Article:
Magic Johnson Challenges Lonzo Ball With ‘Biggest Offseason’ Of His Life

“Basically it’s just the biggest summer of my life,” said Ball of the message delivered by Johnson and Lakers general manager during his exit interview.

“It’s time to transition now from rookie year to sophomore year. I’m looking forward to it, ready to put in the work and get after it. I think it’s exciting. For somebody like Magic and Rob to tell me that, pretty much tells me they believe in me.

One specific area Johnson wants to see growth from Ball is on the offensive side of the court. While the organization relishes in Ball’s playmaking ability, his affinity for passing at times hindered the offense because defenses could predetermine his decision.
Johnson described it as Ball needing to become more ‘selfish.’ “He has to look to score,” Johnson said. “He has to also develop a couple more shots. A floater, on and on and on, midrange. It was a good meeting yesterday, and a tough meeting.”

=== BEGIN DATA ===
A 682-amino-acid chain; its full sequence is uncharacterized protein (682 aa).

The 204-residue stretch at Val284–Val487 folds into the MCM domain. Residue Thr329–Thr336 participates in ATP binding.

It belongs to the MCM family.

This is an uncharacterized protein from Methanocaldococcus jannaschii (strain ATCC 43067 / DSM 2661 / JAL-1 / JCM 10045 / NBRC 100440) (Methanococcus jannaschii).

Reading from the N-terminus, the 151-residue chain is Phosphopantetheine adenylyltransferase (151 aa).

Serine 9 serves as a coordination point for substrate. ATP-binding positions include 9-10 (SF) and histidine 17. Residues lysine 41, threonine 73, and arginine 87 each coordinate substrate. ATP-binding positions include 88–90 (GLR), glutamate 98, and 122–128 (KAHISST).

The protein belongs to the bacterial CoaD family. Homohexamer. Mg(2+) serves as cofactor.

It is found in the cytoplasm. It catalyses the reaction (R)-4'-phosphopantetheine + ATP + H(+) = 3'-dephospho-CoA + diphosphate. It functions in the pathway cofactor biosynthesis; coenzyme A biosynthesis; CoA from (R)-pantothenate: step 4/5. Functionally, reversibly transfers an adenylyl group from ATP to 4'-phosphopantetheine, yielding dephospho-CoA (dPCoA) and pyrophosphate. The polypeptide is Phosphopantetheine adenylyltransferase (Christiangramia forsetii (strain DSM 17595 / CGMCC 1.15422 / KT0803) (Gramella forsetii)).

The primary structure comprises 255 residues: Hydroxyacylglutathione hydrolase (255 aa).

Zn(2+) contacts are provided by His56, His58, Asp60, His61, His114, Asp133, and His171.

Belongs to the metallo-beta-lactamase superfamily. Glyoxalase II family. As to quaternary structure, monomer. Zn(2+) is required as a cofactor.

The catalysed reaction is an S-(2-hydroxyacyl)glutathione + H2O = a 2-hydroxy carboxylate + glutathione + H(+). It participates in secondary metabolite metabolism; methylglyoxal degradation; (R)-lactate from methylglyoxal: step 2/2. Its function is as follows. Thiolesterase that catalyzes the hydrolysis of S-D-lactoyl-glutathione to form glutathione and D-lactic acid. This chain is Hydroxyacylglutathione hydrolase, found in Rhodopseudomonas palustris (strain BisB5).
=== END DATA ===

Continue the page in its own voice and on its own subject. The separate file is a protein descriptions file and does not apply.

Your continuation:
Another area of emphasis for the quiet 20-year-old is establishing more of a vocal presence on the court. “When you’re the point guard you have to be able to say, ‘Hey man, that was a bad shot. Or hey, we need you to step your game up.’ He’s got to do that now in the fourth quarter,” Johnson explained.

“This year, of course, he was a rookie, rolled with the punches and didn’t say too much. Next season, I told him he can’t do that. He’s got to step up into that leadership role. And when they’re not playing defense, he’s got to say it. Or if we need a big stop, he has to say it. He doesn’t have to change who he is and talk all the time, because that’s phony. But in crucial moments of the game, he has to say something.”

Adding muscle to his thin frame is also a priority. Johnson made it clear the Lakers need Ball and Brandon Ingram to play more games than they did this season — 52 and 59, respectively.

The Lakers expect Ball to spend a lion’s share of the summer working on different facets of his game, but it’s not something they will force. “He’s got his family, got a daughter on the way, so he’s got all sorts of things pulling on him,” Lakers head coach Luke Walton said. “As a player, it’s important that you prioritize. What that is, is different for everyone.